Chicago’s Obamacare Woes could be just beginning

Earlier this week, Chicago insurers announced double-digit rate hikes for Obamacare plans, citing uncertainty in the Affordable Care Act’s future and political turmoil in Washington. These hikes could be just the beginning. Primarily concentrated in the individual market, where enrollees can purchase coverage privately and receive income-based government subsides, they exceeded estimates, ranging from 5.4 percent to 43.1 percent.

Company Name Product Name Requested Rate Increase
Health Alliance Medical Plans, Inc. Individual HSA Qualified POS – Individual – 20129IL030 43.09%
Health Alliance Medical Plans, Inc. Individual HMO – Individual – 20129IL033 41.46%
Blue Cross Blue Shield of Illinois BlueCare Direct – Individual – 36096IL095 38.21%
Cigna HealthCare of Illinois, Inc. IL_IND_HMO – Individual – 53882IL004 37.65%
Health Alliance Medical Plans, Inc. Indivdiual HSA Qualified HMO – Individual – 20129IL029 37.40%
Health Alliance Medical Plans, Inc. Individual Point of Service – Individual – 20129IL034 36.96%
Freedom Life Insurance EHBC-2015-IP-IL-FLIC – Individual – 82506IL024 27.43%
Freedom Life Insurance IL EHB FLIC – Individual – 82506IL022 27.43%
Celtic Insurance Company Ambetter + Vision + Adult Dental – Individual – 27833IL015 15.72%
Celtic Insurance Company Ambetter – Individual – 27833IL014 15.31%
Blue Cross Blue Shield of Illinois Blue Precision HMO – Individual – 36096IL081 14.45%
Blue Cross Blue Shield of Illinois Blue FocusCare – Individual – 36096IL100 9.28%
Blue Cross Blue Shield of Illinois BlueChoice Preferred – Individual – 36096IL099 5.43%

Already concerning as is, these numbers are particularly worrying in light of President Trump’s recent veiled threats to cut cost-sharing reduction (CSR) payments, which he refers to as “bailouts for insurers.” CSR payments are federal funds used to reimburse insurers for covering low income enrollees. They began in response to Affordable Care Act (ACA) regulations which limited cost sharing (ie, co-pays and deductibles) for individuals with incomes below 250 percent of the federal poverty level. These payments have faced controversy in the past, primarily due to their questionable legality; they have been made directly by the president since ACA markets opened, instead of being appropriated by Congress, as is standard procedure. In fact, on July 30, 2014, the Republican-led House filed a lawsuit challenging the administration over CSR payments. So far, the rulings have favored the Republican Congress, but they have been appealed, and in the meantime, CSR payments have continued. Their survival is due primarily to their stabilizing presence; they have kept premiums lower for all enrollees and kept insurers satisfied and active in ACA markets across the country. But in light of the President’s recent tweets and open desire to see ACA markets “implode,” it appears their days may be numbered.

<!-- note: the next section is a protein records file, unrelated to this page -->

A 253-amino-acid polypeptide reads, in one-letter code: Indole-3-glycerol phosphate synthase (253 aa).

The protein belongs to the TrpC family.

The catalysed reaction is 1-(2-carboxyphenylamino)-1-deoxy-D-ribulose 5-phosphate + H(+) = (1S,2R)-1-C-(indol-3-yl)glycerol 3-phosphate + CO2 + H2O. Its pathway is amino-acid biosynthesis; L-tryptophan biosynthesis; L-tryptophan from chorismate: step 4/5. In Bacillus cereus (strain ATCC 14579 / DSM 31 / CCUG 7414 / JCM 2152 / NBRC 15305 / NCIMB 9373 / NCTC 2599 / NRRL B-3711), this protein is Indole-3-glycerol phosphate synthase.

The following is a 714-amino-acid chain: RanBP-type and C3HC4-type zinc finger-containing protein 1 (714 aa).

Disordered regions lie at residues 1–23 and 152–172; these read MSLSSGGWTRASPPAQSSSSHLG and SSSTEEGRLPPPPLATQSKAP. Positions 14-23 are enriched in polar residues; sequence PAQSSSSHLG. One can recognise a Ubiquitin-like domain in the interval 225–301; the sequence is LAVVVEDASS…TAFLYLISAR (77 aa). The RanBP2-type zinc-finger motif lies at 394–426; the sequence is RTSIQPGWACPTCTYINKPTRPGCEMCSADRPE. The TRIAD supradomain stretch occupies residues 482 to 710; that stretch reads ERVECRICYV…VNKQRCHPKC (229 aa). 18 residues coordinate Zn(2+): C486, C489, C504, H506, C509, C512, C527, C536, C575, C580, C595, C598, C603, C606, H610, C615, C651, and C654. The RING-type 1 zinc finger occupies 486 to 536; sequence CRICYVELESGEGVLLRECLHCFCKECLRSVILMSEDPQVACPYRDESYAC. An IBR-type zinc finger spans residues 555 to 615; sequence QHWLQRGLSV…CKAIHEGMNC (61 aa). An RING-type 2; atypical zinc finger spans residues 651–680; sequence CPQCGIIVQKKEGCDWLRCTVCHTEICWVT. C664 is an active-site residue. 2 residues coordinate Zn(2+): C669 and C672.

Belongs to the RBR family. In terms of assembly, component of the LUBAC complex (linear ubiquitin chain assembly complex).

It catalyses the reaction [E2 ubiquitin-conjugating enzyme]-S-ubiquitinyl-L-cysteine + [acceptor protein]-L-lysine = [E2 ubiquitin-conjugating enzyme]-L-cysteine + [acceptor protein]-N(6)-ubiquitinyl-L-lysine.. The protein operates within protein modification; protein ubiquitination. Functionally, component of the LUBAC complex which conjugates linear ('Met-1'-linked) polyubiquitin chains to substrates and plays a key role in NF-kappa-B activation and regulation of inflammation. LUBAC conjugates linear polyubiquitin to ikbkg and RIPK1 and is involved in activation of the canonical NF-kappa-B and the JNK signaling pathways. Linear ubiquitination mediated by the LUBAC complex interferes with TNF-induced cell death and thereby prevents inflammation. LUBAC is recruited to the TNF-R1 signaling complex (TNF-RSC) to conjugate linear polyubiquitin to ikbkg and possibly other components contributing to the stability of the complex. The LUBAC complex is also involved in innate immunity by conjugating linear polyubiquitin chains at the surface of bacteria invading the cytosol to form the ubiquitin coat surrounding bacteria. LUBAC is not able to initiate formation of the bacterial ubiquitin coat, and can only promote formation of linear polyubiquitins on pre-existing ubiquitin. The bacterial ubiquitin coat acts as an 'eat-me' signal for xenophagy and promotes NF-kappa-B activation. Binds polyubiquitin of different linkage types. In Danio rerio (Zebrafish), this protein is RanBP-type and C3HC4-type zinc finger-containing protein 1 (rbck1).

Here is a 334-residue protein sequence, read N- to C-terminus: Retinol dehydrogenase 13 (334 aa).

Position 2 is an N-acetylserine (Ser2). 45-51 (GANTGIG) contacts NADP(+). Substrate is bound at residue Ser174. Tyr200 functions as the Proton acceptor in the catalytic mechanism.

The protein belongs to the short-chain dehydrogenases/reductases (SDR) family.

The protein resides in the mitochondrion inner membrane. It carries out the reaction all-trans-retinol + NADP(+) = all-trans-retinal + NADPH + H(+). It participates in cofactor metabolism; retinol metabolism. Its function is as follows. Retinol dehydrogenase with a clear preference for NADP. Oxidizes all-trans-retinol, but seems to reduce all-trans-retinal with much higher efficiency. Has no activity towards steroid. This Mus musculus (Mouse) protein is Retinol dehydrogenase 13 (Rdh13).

The impact of cutting CSR payments is hard to predict, but experts unanimously agree it would result in insurers raising premiums to account for the lost funds. Kaiser Family Foundation, a Washington-based think tank specializing in health policy, projected that premiums would rise by an average of 15 percent in states with expanded Medicaid like Illinois. This alone is a staggering figure, but in Chicago it could be a slight understatement, as a larger share of the individual market is lower income. According to data from the Centers for Medicaid and Medicare Services, 50.9 percent of Chicago enrollees qualified for CSRs in 2017, while only 46.6 percent of enrollees in expansion states nationwide qualified. In 2016, Chicago insurers were receiving around $5.4 million monthly in CSR payments, according to data from the Department of Health and Human Services, and while HHS has yet to provide data for 2017, given that Chicago’s enrollment numbers remain relatively stable it is likely that insurers received a similar amount this year as well.

While premiums are hard to predict, it has become increasingly clear that the uncertainty surrounding the ACA is having a serious impact on health insurance costs across the country. As the president remains uncommitted to continuing stabilizing measures like CSR payments, it is likely that the 216,000 Chicago residents enrolled in the individual market will face even higher costs than those announced on Monday. For now, they are forced to wait and see.

Pricing data can be found at, CSR data can be found at HHS, and Enrollment data can be found at CMS. The image featured in this article is licensed under Creative Commons. The original image can be found here.